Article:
Listing shortages lead to some disconcerting behavior. Sellers have tremendous leverage in this intense seller’s market, but the Code of Ethics applies during all types of markets. Still, a handful of listing agents take advantage, simply because they think they can get away with it.
ORLANDO, Fla. – Dear Readers: I realize inventory is in short supply, but some of the stories I’ve been hearing lately are disconcerting, and I wanted to share them with you.
First scenario: A listing agent who is also the seller told a buyer that they don’t have a chance to secure his property unless they dump their agent and work with him.
I would like to remind this listing agent about Standard of Practice 1-1, which says, “Realtors® when acting as principals in a real estate transaction remain obligated by the duties imposed by the Code of Ethics.”
Granted, as the seller, the agent can waive the submission of the offer. However, if the agent is not the sole owner of the property, a hearing panel could hold the agent to the obligation to present all offers to the co-seller unless the co-seller waives his/her right in writing. I must admit I’m curious on how a hearing panel would land on that one.
However the seller/agent is bound under the precepts of Article 3 which says, Realtors shall cooperate unless it isn’t in the best interest of your client. The agent could argue that he is his own client and cooperating with the buyer’s agent isn’t in the seller’s best interest. But again, if there is a co-seller involved … hmmm?
In my book, threatening a buyer is unprofessional. The agent in this case could suffer from a fate worse than being found in violation of the Code, and that is a tarnished reputation. I realize saving money is important, but at what cost? A good business reputation is the gift that keeps on giving – and a bad reputation rarely has a happy ending.
Second scenario: A listing agent told an out-of-town agent, “If you want your buyer’s offer presented, I’m the one who will work with the buyer and you’ll get a referral fee.”
Oh, this crosses the line! Standard of Practice 1-7 says listing brokers are to submit ALL offers until closing or the execution unless the seller/landlord waives this obligation in writing. The seller hired the listing broker to sell the property, not get territorial.
Article 1 is about protecting and promoting your seller’s best interest. The question is: Whose best interest is the agent promoting and protecting?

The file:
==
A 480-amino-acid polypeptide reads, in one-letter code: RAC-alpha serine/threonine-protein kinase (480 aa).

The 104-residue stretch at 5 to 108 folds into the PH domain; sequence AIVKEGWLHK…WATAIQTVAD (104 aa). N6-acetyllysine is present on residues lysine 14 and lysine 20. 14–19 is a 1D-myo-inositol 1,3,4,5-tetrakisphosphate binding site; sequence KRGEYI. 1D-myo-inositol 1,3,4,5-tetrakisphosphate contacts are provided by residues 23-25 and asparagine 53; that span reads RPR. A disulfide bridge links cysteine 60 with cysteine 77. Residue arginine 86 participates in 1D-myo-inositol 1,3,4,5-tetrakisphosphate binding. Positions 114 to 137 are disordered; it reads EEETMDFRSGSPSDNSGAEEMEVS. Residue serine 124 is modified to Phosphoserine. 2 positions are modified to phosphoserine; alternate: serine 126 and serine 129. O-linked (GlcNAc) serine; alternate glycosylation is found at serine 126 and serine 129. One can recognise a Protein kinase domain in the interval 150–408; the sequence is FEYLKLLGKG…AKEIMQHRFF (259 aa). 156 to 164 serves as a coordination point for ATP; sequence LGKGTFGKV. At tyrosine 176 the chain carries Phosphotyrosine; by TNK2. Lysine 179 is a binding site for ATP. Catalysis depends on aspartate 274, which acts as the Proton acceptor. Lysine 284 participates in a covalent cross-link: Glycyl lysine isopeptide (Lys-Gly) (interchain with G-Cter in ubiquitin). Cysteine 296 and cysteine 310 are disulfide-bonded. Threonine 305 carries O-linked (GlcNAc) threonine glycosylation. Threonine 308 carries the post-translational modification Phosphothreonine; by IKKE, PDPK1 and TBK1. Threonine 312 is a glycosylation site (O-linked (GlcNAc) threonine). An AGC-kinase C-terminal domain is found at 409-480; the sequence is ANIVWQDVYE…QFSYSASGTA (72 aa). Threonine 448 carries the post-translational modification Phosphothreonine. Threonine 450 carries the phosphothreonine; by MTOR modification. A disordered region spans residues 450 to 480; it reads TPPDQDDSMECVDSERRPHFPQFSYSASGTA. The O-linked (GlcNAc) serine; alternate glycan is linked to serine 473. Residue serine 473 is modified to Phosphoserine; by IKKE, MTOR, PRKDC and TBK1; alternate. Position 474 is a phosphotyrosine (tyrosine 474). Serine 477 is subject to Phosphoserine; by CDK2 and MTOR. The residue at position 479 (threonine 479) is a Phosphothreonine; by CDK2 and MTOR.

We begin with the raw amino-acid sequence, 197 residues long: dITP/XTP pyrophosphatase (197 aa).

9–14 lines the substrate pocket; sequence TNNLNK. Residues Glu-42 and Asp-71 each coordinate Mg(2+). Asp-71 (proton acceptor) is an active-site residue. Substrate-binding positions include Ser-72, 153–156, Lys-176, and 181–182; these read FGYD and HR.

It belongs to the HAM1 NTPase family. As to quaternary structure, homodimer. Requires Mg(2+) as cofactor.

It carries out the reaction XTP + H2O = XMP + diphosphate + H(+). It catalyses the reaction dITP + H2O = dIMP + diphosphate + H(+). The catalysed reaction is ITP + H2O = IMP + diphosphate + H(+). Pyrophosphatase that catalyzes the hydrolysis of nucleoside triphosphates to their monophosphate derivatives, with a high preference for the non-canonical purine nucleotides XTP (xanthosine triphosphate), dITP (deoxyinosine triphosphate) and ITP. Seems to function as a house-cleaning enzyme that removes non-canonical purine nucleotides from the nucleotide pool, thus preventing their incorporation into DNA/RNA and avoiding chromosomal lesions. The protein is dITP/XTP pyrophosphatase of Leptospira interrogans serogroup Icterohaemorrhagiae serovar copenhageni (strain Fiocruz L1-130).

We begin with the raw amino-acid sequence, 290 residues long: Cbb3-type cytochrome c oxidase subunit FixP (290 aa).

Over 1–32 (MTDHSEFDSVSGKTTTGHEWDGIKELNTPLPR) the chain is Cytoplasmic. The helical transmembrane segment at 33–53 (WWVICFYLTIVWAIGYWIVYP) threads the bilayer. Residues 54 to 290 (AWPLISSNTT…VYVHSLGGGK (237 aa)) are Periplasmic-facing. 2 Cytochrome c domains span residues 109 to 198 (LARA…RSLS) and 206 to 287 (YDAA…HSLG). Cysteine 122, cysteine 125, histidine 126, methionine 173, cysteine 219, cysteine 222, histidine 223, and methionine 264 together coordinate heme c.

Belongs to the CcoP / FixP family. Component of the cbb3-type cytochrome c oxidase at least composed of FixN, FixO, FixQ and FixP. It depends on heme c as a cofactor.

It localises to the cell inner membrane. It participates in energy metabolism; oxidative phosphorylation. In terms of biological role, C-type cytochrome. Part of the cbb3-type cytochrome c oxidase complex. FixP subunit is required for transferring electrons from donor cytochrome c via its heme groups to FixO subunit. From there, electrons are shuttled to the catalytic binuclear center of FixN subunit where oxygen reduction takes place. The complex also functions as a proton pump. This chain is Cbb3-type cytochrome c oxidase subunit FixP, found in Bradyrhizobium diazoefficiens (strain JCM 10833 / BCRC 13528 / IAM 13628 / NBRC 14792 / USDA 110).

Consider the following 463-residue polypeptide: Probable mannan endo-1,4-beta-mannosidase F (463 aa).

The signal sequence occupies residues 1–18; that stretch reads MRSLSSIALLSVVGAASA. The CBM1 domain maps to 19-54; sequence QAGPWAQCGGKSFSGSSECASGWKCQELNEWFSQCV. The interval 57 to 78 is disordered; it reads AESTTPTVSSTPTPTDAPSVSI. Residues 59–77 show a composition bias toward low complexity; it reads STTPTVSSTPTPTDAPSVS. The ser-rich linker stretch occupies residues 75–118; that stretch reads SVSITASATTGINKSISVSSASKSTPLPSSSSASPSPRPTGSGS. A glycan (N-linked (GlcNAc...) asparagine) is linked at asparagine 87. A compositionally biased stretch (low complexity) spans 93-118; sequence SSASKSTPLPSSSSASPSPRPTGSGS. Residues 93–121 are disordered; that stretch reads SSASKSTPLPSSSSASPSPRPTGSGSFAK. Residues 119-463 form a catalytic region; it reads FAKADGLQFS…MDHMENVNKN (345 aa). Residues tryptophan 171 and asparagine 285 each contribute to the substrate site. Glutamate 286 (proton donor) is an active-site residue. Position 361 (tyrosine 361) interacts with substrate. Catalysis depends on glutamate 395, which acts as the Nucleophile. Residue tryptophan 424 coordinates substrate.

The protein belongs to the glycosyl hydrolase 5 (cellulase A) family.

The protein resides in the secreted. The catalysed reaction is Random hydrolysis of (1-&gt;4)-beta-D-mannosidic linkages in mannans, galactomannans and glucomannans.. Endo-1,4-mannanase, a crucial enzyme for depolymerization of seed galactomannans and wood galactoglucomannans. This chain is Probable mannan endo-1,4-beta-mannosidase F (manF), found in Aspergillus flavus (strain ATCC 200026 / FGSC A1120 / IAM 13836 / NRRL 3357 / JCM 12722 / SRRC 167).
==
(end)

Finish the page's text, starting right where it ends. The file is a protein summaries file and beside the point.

I have written about this before, so maybe it’s time for a refresher. Per Standard of Practice 3-1, “…Unless expressly indicated in offers to cooperate [verbal, written, MLS or MLS Advantage], cooperating brokers may not assume that the offer of cooperation includes an offer of compensation.” Can’t get any plainer that that. The “so you’re not from here tactic” could get the listing agent two articles behind his name, Articles 1 and 3. If money is the issue, only requests for arbitration based on the offer of compensation made in some form: verbal, in writing, in the MLS or through MLS Advantage could make it to arbitration.
Third and final scenario: A listing agent says “If your buyer doesn’t work through me, I’m only going to pay you half the commission offered in the MLS.”
We’re back to Article 3 again, but focusing on Standard of Practice 3-2, any change in compensation offered for cooperative services must be communicated to the other Realtor prior to the time that Realtor submits the offer.
If the change is made after the offer is submitted, this could be a violation. If the change is made before the offer for purchase is submitted, it would not be. MLS rules also come into play. If the listing broker is going to offer a different commission from the rest of the participants, it must be communicated in writing in advance of the submission of the offer. It also goes on to say this modification is not the result of any agreement among all or any other participants in the service.
Listing brokers do not like it when a buyer’s agent holds the buyer’s offer hostage until the listing broker agrees to more commission than is offered, so why would a buyer’s agent want to hand over the buyer to earn nothing or a referral fee so the listing agent can pocket more money?
These scenarios fly in the face of the spirit of cooperation. Cooperation is some awesome sauce, and the best in this business swear by it. If everyone works together, everyone benefits. Enough said.
Anne Cockayne is the former Director of Local Association Services for Florida Realtors
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